Washington v. Commonwealth, 2006 Va. App. LEXIS 517 (VA Ct. App. 2006)
JEROME WASHINGTON v. COMMONWEALTH OF VIRGINIA
Record No. 0822-05-1
COURT OF APPEALS OF VIRGINIA
2006 Va. App. LEXIS 517
November 14, 2006, Decided
Joseph R. Winston, Special Appellate Counsel (Virginia Indigent Defense Commission, on briefs), for appellant.
Karri B. Atwood, Assistant Attorney General (Robert F. McDonnell, Attorney General; Denise C. Anderson, Assistant Attorney General, on brief), for appellee.
Present: Judges Kelsey, McClanahan and Senior Judge Willis. MEMORANDUM OPINION BY JUDGE D. ARTHUR KELSEY.
MEMORANDUM OPINION * BY JUDGE D. ARTHUR KELSEY
Jerome Washington appeals his conviction for third-offense assault and battery of a family or household member in violation of Code § 18.2-57.2. As a matter of law, Washington argues, he was entitled to an acquittal because he acted in self-defense. We disagree and affirm.
The evidence at trial showed that Washington, after consuming “a couple of beers” at about 2:00 a. m., argued with his wife over getting her car keys to retrieve his pack of cigarettes from her car. Exasperated by his haranguing, Washington’s wife slapped him in the face. Washington hit her back. A police officer arriving shortly after the incident observed a red mark on her face and neck. At trial, she testified she was “hit” but not in the face. Washington “pushed me back,” she added.
In his testimony at trial, Washington claimed he did not hit her in the face or neck. “My wife did have a hickie on her neck,” he explained. Washington admitted, however, that he “pushed her into the wall.” When asked why he did that, Washington said he “retaliated” because he thought “maybe she was going to hit me again.” No evidence, however, explained why he thought so. He never suggested, for example, that his wife raised her hand again to deliver a second slap. Nor did any evidence show any other menacing circumstance implying that he might likely be slapped again. Washington also admitted he had been convicted of three felonies and a misdemeanor involving lying, cheating, or stealing.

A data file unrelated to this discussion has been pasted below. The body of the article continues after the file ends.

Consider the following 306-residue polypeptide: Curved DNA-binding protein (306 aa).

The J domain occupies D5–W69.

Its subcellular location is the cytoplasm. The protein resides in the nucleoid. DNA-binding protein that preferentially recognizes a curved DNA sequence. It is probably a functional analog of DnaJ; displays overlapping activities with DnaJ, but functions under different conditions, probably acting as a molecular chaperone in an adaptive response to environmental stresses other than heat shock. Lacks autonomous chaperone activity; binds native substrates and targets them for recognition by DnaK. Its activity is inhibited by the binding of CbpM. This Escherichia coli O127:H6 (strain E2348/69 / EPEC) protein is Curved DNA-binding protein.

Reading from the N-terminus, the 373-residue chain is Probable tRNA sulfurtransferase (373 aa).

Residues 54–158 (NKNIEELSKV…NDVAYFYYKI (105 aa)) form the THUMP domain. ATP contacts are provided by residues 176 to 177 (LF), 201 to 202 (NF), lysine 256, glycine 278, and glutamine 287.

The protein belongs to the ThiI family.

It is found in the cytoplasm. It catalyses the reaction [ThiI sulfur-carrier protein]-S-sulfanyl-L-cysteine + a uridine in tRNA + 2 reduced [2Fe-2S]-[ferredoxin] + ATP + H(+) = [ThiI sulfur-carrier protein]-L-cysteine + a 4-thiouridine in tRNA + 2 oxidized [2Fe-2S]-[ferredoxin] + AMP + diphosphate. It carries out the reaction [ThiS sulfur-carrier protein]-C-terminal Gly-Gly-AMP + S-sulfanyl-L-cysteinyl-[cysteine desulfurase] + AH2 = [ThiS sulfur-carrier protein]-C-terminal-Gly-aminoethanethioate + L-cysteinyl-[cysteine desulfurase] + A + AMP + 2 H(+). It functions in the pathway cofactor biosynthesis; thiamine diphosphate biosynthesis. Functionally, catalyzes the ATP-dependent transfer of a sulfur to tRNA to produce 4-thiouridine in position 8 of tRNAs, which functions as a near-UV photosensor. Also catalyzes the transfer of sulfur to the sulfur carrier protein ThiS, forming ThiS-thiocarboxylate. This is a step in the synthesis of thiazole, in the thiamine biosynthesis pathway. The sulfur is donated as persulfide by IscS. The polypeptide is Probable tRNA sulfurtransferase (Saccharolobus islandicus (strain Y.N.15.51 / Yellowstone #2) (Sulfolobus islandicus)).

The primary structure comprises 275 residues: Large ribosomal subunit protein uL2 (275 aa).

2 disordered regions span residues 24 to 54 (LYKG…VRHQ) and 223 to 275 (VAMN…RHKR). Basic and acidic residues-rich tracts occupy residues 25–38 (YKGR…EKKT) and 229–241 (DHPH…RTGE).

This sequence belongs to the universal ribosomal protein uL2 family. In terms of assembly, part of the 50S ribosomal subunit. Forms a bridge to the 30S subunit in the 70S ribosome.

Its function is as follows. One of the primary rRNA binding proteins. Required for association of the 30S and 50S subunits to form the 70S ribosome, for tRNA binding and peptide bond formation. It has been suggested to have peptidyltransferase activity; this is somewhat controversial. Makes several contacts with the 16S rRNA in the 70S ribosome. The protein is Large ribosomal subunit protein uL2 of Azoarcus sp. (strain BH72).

On appeal, Washington continues a debate started in the trial court distinguishing between justifiable and excusable self-defense for purposes of applying the common law duty of retreat. 1 We need not engage this debate, however, because it assumes away a more fundamental premise — one fatal to Washington’s reasoning.
To succeed in the affirmative defense of self-defense, whether characterized as justifiable or excusable, the defendant must reasonably believe that some proportionate act of force “was necessary to avoid an imminent threatened harm” that could not be avoided through other, less forceful, means. Humphrey v. Commonwealth, 37 Va. App. 36, 49, 553 S.E.2d 546, 552 (2001) (citation omitted). In this respect, “the law of self-defense is the law of necessity.” Roger D. Groot, Criminal Offenses & Defenses in Virginia 279 (2006); see McGhee v. Commonwealth, 219 Va. 560, 562, 248 S.E.2d 808, 810 (1978); Scott v. Commonwealth, 143 Va. 510, 516, 129 S.E. 360, 362 (1925).